I came into this world at the tail end of NASA’s first attempt leave it. By the time I was reading headlines, the last moonwalk had already taken place, ending the Apollo program. NASA was the Dot Com of that generation, attracting a bunch of young workaholics who put themselves and the politics of a nation to the test. It was with a lot of emotion, therefore, that I was able to experience with my 9-year-old son the re-making of history this past week, courtesy of NASA’s great web site.
The closest I had come to the experience previously was the outstanding 1998 HBO miniseries, “From the Earth to the Moon,” co-produced by Ron Howard, Tom Hanks, and others. Although written as a drama—with the creative license that comes with the genre—these 12 episodes are considered to be an accurate portrayal of what transpired. Here are five moments from this award-winning treatment reminding us about what is involved with supporting our own little missions.
We Drill the Hell Out of Everything
In some alternate reality, it is Gus Grissom—not Neil Armstrong—who takes the first steps on the moon. One of the Mercury 7, he became the first man to return to space and was the commander of the debut Apollo mission. On January 27, 1967, Grissom was sitting in the capsule running tests with two other astronauts. Many things had gone wrong that day, prompting the vet to vent, “How are we going to get to the moon if we can’t talk between two or three buildings?” Seconds later, a fire broke out, ending his life.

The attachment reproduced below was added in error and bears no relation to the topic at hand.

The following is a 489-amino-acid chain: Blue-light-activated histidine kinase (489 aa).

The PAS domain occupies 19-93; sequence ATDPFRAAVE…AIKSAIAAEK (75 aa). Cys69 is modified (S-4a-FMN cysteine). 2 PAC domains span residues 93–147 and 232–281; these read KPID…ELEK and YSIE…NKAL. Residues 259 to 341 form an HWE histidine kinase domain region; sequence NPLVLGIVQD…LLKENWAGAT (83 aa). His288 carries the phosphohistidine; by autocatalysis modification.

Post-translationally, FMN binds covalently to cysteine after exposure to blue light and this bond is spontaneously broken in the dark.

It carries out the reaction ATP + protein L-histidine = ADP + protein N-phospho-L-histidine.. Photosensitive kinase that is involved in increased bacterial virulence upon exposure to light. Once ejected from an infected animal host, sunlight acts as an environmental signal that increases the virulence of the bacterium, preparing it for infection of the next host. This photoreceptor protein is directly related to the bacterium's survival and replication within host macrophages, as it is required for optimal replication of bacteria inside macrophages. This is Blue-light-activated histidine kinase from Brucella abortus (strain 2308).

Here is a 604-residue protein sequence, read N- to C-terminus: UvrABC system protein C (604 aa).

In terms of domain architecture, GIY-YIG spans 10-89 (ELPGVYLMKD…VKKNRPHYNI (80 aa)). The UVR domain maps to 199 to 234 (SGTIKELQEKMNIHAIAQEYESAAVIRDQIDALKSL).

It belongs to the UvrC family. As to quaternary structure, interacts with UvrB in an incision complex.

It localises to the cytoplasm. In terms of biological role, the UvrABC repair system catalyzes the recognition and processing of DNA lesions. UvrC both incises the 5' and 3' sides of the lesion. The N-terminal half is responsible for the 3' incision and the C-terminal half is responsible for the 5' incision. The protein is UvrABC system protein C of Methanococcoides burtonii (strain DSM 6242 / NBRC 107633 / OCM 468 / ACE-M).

Commander Frank Borman, one of five astronauts who testified before a Senate committee investigating the Apollo 1 fire, called the disaster a “failure of imagination.” NASA personnel focused on the fire that might burn 180 miles from the nearest fire station, not the one that happens on the ground during a routine test. Correcting the circumstances for the failure was left to people like Pad Leader Guenter Wendt, who instituted new safety routines based on drilling and re-drilling the same procedures.
It is said that for a child to fully comprehend a new bit of information, it has to be heard hundreds of times. Despite curse words appearing to be immune to that rule, it is undeniable that repetition helps kids learn. Repeating instruction strengthens the neural pathways in their brains; seeing and doing reinforce them further. Don’t expect your words to sink in with one or two broadcasts. Patience and persistence are needed to drill information into little kid brains.
You Saved 1968
My favorite episode in FTETTM may be “1968.” Not only is it the year I showed up (ok, I’m biased), but it also covers one of the most volatile periods in U.S. history. The kicker comes toward the end of the episode, when astronaut Michael Collins reads telegrams to the Apollo 8 crew after they became the first Americans to orbit the moon and share breathtaking images of an Earthrise. One telegram, in particular, stood out: “You saved 1968.”
Now in my tenth year of parenting, I am still amazed how small, wondrous moments can offset a long string of horrible ones. Bill collectors, red tape, academic pressures, oppressive heat. They all get canceled out when my five-year-old writes a letter to his future kindergarten teacher, or my nine-year-old hands me an amazing ceramic work for Father’s Day. Sometimes, it only takes a few smiles to save the day.
That’s One Small Step for Man, One Giant Leap for Mankind